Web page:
Eddie Santana Makes Six Figures by Suing Restaurants From the Inside

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Adrian Scalia, an Argentine manager at Graziano's, says he knew Santana was trouble. "When I fired him, he freaked out and called the police. He lied and told them I touched him. The police told me to pay him that night, so I paid him." Santana signed a document promising not to sue and walked off with $514.

"He's pretty much a con artist," claims Arturo Zuzunaga, a baby-faced manager at Tony Roma's in South Miami. According to him, Santana ate dinner at the restaurant only to hand a coupon for the meal to a busboy instead of his server. When the waiter saw him leaving, he thought he was running out on the bill. He rushed after him and put his hand on Santana's shoulder to stop him.

"He kept yelling, 'Stop harassing me.' Now he's saying the waiter dislocated his shoulder. Are you kidding me?" Zuzunaga scoffs. "He just wants money to shut up."

In a letter to Santana's lawyer, attorneys for Brimstone Woodfire Grill in Pembroke Pines — a defendant in another suit — went further still. "The fact that Santana has engaged in a pattern of making claims against a number of restaurants where he has been briefly employed makes it clear that he is engaged in an ongoing scheme to use litigation as a means of extorting money from employers," the letter said.

And in a recent motion to dismiss Santana's suit, lawyers for Ruth's Chris wrote that Santana "treated litigation against [the company] as a sport."

Santana's fellow waiters support him — at least to a point.

"I got to give it to him: It takes balls to do what he's doing," Ruiz says. "Restaurants take advantage of their employees day in and day out, so it's good that he's fucking them back. I guess it's open season on them."

But even Ruiz thinks Santana has now gone too far. "Eddie is on a rampage with these lawsuits; he's on a mission," he says. "I can't believe he's doing this sometimes. But then again, maybe he's doing a public service by putting all these restaurants in check." Other waiters are less charitable.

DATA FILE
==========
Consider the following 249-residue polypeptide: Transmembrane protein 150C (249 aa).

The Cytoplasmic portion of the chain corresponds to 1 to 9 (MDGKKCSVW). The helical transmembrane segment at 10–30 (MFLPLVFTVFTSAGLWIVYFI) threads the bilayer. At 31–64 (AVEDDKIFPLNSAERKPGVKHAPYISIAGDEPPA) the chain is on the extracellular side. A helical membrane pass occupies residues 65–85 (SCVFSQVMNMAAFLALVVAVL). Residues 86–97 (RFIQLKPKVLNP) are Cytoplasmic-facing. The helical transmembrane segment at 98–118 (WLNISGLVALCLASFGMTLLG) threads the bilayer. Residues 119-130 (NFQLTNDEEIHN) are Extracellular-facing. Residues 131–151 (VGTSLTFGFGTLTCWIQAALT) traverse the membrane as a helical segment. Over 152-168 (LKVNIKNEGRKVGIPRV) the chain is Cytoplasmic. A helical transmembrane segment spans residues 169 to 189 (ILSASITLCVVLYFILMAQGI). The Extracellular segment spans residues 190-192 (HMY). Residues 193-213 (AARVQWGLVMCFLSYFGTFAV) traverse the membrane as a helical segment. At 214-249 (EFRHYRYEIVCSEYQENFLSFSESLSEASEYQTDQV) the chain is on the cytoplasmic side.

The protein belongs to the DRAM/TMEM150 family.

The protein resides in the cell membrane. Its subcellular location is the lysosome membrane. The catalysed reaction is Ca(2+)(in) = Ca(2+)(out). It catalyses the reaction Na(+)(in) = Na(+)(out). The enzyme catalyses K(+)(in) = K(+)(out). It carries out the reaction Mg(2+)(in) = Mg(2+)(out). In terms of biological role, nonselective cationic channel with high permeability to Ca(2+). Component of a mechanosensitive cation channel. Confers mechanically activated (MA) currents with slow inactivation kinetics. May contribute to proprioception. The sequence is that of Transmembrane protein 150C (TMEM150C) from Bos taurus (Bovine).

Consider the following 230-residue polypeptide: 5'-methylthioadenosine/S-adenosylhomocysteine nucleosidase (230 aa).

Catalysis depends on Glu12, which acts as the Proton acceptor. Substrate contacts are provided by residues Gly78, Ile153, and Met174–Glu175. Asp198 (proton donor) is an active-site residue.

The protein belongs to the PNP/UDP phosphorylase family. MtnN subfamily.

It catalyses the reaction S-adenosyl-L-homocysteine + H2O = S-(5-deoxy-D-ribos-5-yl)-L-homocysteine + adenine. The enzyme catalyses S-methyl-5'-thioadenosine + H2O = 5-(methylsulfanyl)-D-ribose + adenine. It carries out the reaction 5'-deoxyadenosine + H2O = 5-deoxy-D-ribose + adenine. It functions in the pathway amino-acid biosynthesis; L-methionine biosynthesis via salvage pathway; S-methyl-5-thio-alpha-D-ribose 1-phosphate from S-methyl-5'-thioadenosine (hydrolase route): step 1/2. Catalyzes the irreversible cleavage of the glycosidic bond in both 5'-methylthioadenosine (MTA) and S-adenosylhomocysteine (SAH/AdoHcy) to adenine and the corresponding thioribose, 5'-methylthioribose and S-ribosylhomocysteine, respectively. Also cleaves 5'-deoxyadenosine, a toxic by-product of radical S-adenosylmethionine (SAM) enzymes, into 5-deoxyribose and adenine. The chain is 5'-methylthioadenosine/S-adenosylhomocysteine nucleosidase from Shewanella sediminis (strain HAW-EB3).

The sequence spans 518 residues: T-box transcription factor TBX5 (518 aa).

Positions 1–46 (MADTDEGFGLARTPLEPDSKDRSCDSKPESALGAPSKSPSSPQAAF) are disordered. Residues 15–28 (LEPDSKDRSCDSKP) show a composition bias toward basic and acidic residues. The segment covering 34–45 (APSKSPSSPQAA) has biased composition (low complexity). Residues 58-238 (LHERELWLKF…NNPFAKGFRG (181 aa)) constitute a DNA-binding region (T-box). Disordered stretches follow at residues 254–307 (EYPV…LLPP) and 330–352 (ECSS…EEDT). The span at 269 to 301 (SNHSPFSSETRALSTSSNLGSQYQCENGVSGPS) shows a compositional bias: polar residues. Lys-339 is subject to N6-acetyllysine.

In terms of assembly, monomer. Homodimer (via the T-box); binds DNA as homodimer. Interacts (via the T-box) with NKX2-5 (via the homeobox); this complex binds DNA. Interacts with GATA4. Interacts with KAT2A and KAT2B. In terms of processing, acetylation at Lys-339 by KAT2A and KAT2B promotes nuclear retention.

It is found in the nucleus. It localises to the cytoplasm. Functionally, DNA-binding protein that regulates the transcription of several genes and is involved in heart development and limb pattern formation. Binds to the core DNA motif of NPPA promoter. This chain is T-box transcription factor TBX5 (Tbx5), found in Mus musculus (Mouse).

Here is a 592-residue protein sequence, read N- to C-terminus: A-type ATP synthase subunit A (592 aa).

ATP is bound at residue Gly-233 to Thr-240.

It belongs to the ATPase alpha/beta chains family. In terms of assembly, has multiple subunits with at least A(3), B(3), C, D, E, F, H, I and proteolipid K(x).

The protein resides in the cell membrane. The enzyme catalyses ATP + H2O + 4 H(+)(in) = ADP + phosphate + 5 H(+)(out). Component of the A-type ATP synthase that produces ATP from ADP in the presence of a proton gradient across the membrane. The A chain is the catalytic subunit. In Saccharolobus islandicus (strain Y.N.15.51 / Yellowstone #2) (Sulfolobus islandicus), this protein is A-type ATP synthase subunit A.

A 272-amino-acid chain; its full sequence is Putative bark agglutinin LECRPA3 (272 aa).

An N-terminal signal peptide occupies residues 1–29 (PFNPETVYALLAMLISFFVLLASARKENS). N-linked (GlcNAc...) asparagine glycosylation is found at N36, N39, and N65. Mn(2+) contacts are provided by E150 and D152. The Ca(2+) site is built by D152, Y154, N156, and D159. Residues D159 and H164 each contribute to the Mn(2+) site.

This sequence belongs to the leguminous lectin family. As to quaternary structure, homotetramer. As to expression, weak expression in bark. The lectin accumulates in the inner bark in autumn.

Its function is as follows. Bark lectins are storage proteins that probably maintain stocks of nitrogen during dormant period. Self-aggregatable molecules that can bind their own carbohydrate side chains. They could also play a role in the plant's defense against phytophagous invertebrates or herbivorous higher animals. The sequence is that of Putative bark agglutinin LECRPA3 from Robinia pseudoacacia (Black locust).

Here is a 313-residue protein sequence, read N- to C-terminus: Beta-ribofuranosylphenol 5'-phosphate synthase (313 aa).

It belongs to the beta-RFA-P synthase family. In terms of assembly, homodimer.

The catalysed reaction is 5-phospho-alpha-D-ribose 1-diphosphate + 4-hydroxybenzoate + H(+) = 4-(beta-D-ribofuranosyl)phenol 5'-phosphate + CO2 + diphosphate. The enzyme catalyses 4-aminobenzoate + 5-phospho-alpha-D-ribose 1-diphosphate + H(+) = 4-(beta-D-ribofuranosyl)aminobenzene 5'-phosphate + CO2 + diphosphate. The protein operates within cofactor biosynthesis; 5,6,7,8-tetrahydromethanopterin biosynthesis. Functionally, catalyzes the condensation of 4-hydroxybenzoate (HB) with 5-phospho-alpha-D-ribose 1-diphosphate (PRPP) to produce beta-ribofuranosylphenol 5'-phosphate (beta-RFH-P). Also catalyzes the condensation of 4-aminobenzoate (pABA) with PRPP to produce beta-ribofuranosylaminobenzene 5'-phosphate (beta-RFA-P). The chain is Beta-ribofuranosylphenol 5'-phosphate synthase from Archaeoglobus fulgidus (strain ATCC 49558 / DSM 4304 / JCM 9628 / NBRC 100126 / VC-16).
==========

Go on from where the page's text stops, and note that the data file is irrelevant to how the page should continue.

"Personally, I think he's fucking nuts," another former coworker says. He also requested anonymity because he says he'll be blackballed just for being associated with Santana. "I'm not going to sit here and lie to you that Santana is a great guy changing the restaurant world, because he's not. He's doing this for personal gain. He finds a reason for the restaurants to fire him; then he sues. He knows all the tip-offs and how to file for retaliation or discrimination.

"That's what these restaurants do: They break the law," he adds. "So you can always find something to catch them on."

Like a cartel kingpin, Eddie Santana sits at his living-room table surrounded by snow-white stacks. Santana carefully sorts piles of legal documents. His small, neat Kendall apartment is a sea of lawsuits, arrest records, and affidavits.

He walks to the bedroom he shares with Blum and her two young children from previous relationships, reappearing with a tome the size of War and Peace. It's a copy of Santana's deposition from the Ruth's Chris lawsuit.

"I paid $1,400 for a copy of this," he boasts, showing New Times the receipt. "I have to read it to make sure I don't contradict myself in court. They try to catch you like that."

In Santana's mind, he's a modern-day David slinging rocks at South Florida's Goliath restaurant industry. But his role as the right­eous avenger is tainted by his own criminal record, which, according to court documents, includes possession of crack cocaine. Santana denies having a drug problem, but the issue threatens to derail his lawsuits as restaurants paint him in court as an unreliable addict.

"If I were really a drug addict like they say, would I be so organized?" Santana asks, disappearing and emerging once more with bottles of Xanax and Clonazepam: anti-anxiety medications. "This is all I take, and I have a prescription for them."

Court records suggest otherwise. In October 2006, Santana was arrested on charges of cocaine possession and petit larceny after Martino Tire Co. in Kendall accused him of driving off without paying for $200 in merchandise. When cops showed up at his apartment, they found a crack rock in his front left pocket, according to a police report.

Santana claims his brother, Luis, took the tires after he had lent him his car. He also says the cocaine was planted on him by cops, who illegally searched his neighbor's apartment. "Cops can't enter your home unless in 'immediate or fresh pursuit,' " he says, citing Florida law. "It was such bullshit."

A court eventually threw out the larceny charge, and a judge withheld adjudication on the drug rap, but the incident would stick with Santana.

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Michael E. Miller